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The populist movement ended for two main reasons. First, it was unable to get enough people to support it. It was never really able to expand its base past the farm communities of the South and West. It was never able to make inroads among the workers and among the middle class. Second, the populist movement was absorbed into the Progressive movement. The Progressives were able to take populist ideas and integrate them into a bigger movement. The Progressives had a much bigger agenda and were able to appeal to workers and to the middle class. Therefore, they were better than the populists at achieving populist goals. This helped them to be successful and made the populists irrelevant.
The Populist Party (or people's party) was popular because it supported farmers in the South and West who were suffering from declining prices, high interest rates, economic depressions, droughts, and an unpredictable market. The populist party gained national attention when they supported Democratic nominee William Jennings Bryan as their presidential candidate.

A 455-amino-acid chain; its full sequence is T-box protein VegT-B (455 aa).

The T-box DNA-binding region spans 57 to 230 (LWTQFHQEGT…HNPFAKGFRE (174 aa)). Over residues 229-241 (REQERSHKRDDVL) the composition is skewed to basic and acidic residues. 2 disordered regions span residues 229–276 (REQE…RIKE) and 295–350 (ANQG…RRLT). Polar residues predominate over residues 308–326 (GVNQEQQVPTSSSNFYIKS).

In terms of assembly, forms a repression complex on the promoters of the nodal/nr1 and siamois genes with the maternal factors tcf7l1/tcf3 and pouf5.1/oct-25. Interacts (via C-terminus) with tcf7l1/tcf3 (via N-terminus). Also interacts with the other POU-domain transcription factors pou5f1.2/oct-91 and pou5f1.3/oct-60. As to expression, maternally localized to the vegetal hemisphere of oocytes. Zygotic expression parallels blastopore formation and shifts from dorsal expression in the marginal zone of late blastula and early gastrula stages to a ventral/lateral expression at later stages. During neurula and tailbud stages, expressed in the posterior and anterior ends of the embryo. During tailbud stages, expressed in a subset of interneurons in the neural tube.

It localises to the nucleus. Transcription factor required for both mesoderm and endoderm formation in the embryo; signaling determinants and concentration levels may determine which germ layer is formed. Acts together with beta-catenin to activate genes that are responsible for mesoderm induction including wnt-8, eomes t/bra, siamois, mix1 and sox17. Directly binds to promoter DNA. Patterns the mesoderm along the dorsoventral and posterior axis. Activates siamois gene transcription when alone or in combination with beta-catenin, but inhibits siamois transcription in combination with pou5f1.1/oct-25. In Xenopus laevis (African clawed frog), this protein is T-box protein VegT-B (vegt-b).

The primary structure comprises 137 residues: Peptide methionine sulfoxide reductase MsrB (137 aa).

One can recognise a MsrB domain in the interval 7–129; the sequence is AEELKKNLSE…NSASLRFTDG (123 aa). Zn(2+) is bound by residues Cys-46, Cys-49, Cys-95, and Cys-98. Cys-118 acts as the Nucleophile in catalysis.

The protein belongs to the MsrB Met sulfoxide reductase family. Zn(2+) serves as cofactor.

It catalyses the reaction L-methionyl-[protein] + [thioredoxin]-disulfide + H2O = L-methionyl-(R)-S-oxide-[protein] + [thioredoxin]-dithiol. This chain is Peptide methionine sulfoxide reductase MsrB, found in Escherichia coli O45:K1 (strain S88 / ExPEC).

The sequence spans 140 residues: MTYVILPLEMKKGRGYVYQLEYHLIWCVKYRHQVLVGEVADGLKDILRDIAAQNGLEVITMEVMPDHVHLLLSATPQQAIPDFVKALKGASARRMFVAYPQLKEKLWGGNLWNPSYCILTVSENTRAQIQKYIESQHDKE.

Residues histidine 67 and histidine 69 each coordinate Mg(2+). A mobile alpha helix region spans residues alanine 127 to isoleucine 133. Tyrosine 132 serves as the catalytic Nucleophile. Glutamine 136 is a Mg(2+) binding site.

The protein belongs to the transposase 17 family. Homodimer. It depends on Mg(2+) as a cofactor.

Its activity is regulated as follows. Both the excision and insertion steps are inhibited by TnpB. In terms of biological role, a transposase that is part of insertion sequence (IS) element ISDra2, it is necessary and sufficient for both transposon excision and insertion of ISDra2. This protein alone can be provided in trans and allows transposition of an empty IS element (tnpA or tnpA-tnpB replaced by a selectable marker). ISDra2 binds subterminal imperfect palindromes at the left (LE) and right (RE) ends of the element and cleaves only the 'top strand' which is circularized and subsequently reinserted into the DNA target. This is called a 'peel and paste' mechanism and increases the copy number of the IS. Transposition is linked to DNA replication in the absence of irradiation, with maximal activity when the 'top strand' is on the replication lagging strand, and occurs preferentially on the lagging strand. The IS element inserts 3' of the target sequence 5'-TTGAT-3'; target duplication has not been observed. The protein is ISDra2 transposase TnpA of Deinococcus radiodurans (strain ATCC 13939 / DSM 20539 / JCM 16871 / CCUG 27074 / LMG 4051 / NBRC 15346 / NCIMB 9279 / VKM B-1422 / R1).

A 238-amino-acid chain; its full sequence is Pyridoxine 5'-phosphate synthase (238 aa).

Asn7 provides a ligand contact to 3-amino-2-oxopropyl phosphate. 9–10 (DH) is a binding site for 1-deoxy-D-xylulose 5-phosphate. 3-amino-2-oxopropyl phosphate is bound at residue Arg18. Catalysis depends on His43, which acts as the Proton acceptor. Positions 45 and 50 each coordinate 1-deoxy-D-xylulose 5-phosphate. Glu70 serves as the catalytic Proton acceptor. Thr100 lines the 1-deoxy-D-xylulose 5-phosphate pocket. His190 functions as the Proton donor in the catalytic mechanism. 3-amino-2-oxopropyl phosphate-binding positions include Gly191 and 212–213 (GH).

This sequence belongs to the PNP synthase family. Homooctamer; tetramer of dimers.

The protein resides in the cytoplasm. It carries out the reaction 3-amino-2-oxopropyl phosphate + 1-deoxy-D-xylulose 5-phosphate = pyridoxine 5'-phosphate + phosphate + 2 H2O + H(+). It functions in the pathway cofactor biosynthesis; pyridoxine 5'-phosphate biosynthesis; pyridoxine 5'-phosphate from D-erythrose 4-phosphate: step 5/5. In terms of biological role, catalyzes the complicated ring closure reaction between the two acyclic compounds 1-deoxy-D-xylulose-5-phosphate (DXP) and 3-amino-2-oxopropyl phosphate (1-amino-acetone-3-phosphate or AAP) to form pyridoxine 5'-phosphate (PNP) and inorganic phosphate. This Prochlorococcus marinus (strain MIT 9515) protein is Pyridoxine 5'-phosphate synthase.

One of the reasons this led to a decline in the populist party is because nominating Bryan alienated the African-American populists. The African-Americans argued that the democratic party failed to support them in the South. The white populists ignored their appeal and supported Bryan. When Bryan lost to Republican William McKinley in the election, the populist movement took a major hit.
Additionally, right about this time, gold and been discovered out west, which renewed the economy and helped many farmers in this region, who had previously relied on the populist party to fight for their prosperity. Now that the economy was picking up, the populist party wasn't needed anymore.
Ultimately, the populist party merged in with the Progressive Party, which had a much larger audience (all working class as opposed to just farmers in the South and West) and was more successful in achieving goals for its supporters.
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